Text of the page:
Regarding the art and graphics, as we mentioned before they've gotten a bit of an upgrade from the PS Vita version, with the bright cel-shaded visuals looking really smooth and fitting the anime style of the series as always. The art in the visual novel style sections is lovely too, with some slight animation included making the girls look a bit more lively. The expressions during these parts are absolute gold and complement the equally amusing dialogue. Superdimension Neptune VS Sega Hard Girls isn't exactly going to blow you away with its visuals, but it gives you exactly what you expect and feels nicely polished.

Honey's Gameplay Consensus:

When we went into Superdimension Neptune VS Sega Hard Girls we already had some preconceived expectations, given the number of titles already released in the main series, and we're happy to say that our expectations were thoroughly met! The game works perfectly as a supplement for long time lovers of the series who want something fresh or just another title to play, but also acts as a great taster for newcomers who are interested to find out what kind of games the Neptunia series is, without having to climb over any existing plot progression related hurdles. The thing that stood out for us most was how smoothly the story flows despite focusing on several different timelines at once, and how neatly everything comes together in what is, for a JRPG, a relatively short amount of time.

The main downsides to the game would really be if you're not interested in cute girls being silly, or if you're after more complex fight mechanics. In the first case, well that's just what the whole series is about, and if you're not interested in the characters or comedic tone then the game just isn't for you. Regarding the combat, we'd say a little more could've been done to make it less repetitive, but there are no actual problems with it so we'll refrain from being overly critical. The final issue we had was some of the translations, which just seem exaggerated or over aggressive. The girls aren't effing and blinding their way through the Japanese dialogue, so we're not sure why they suddenly turn into balls of rage and hate in English sometimes.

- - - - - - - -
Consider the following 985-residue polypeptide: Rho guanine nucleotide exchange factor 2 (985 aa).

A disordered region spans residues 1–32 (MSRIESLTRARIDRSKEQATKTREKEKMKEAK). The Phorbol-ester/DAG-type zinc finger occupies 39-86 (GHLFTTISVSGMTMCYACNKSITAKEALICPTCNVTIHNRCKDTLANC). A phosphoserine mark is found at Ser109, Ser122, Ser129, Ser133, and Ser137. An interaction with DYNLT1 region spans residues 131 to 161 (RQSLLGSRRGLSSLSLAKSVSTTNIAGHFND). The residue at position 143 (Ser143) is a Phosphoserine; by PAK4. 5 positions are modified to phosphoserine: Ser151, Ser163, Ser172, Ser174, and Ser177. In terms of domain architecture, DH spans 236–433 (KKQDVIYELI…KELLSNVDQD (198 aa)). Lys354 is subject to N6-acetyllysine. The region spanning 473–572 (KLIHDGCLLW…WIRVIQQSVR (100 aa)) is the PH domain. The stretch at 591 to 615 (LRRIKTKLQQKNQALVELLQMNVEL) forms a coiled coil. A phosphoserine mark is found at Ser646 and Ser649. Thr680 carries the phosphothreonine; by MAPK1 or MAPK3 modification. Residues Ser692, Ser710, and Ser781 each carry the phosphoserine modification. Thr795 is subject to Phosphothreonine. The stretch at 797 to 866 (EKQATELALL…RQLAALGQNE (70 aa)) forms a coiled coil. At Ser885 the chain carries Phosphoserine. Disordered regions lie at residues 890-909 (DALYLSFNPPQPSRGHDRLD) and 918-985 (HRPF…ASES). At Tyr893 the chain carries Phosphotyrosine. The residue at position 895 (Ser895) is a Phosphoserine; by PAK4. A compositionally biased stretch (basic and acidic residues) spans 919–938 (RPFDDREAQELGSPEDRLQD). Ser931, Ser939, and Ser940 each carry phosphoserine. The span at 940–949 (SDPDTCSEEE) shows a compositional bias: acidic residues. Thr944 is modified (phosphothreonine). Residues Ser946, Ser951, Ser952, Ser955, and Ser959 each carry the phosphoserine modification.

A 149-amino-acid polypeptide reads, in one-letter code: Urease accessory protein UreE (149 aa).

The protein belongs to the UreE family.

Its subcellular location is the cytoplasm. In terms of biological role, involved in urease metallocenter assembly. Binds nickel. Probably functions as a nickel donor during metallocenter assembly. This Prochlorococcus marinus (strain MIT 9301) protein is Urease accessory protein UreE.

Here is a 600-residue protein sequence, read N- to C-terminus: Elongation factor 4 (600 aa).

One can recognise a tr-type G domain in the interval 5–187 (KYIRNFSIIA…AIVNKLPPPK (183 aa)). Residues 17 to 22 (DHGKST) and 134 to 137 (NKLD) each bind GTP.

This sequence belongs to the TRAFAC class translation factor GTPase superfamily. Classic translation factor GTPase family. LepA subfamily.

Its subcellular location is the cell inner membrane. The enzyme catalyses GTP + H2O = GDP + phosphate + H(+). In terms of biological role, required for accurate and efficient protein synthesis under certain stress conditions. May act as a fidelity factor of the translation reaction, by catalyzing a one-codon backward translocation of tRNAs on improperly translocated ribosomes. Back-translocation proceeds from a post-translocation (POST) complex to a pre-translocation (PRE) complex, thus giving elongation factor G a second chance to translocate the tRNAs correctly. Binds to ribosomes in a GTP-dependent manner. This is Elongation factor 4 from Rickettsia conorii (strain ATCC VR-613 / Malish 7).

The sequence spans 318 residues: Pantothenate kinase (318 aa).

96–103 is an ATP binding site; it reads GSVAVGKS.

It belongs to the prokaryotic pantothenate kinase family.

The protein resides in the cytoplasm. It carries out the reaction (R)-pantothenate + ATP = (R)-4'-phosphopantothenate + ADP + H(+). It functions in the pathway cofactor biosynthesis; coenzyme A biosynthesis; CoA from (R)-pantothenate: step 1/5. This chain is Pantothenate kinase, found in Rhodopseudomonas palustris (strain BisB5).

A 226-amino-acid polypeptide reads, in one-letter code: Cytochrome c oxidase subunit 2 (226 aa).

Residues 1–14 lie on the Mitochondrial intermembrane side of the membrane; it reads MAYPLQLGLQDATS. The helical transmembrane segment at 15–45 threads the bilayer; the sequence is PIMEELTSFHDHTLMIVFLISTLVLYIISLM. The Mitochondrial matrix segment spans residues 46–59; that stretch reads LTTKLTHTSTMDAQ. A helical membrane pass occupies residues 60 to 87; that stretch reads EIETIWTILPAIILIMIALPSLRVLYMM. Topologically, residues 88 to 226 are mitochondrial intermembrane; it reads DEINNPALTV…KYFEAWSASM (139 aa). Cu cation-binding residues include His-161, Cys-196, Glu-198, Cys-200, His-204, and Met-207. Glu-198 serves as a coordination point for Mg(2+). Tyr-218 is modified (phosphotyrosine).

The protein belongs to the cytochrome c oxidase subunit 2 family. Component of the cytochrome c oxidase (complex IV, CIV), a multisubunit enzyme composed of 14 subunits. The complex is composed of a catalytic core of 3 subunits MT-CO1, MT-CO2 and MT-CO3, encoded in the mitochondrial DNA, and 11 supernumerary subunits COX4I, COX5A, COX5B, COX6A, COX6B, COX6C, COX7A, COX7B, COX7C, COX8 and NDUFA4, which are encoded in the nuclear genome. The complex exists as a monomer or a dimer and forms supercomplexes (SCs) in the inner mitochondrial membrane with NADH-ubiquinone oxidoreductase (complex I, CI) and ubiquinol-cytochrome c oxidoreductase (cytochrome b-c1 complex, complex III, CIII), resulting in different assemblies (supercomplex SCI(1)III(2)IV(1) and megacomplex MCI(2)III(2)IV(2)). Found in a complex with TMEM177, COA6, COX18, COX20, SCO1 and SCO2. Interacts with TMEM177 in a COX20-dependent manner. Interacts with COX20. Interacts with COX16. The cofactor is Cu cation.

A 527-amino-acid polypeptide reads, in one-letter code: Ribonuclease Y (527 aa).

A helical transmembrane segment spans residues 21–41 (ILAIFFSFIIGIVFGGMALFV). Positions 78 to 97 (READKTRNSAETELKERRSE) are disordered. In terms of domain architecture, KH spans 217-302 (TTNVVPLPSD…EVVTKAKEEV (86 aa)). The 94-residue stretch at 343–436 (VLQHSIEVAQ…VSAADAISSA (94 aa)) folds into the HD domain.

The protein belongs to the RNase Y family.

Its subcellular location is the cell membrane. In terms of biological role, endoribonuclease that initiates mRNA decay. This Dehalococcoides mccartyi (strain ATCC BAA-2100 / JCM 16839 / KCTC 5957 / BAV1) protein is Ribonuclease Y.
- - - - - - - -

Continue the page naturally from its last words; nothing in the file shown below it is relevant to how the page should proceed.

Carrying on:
Honey's Pros:

  • Awesome and cute characters
  • Funny dialogue filled with references
  • Short and sweet
  • Quirky and enjoyable soundtrack

Honey's Cons:

  • Some odd translations and typos
  • Fight mechanics and dungeons can get repetitive
  • Cute girls aren't for everyone

Honey's Final Verdict:

We hope you enjoyed this review even half as much as we enjoyed the game itself. The Neptunia series has found itself a comfortable niche with its humorous setting, game industry in-jokes, and an array of cute characters, such that if you enjoyed any previous games, it's likely you'll enjoy whatever the next installment is. While not a true Neptunia game, the Sega Hard Girls mesh really well with the characters from the Neptunia universe, and we certainly wouldn't mind seeing them again sometime.

Are you a big fan of the Neptunia series? What did you think of this latest release? Maybe you've even played the original Vita version! Be sure to let us know in the comments below.

Kristian

Writer

Author: Kristian

British guy doing student things in Tokyo. Slice-of-life and moe anime are my speciality, though I think something good can be found in almost every show. Outside of anime I spend most of my time feeding on DotA 2 or studying Japanese in a quest to one day watch cute girls without subtitles.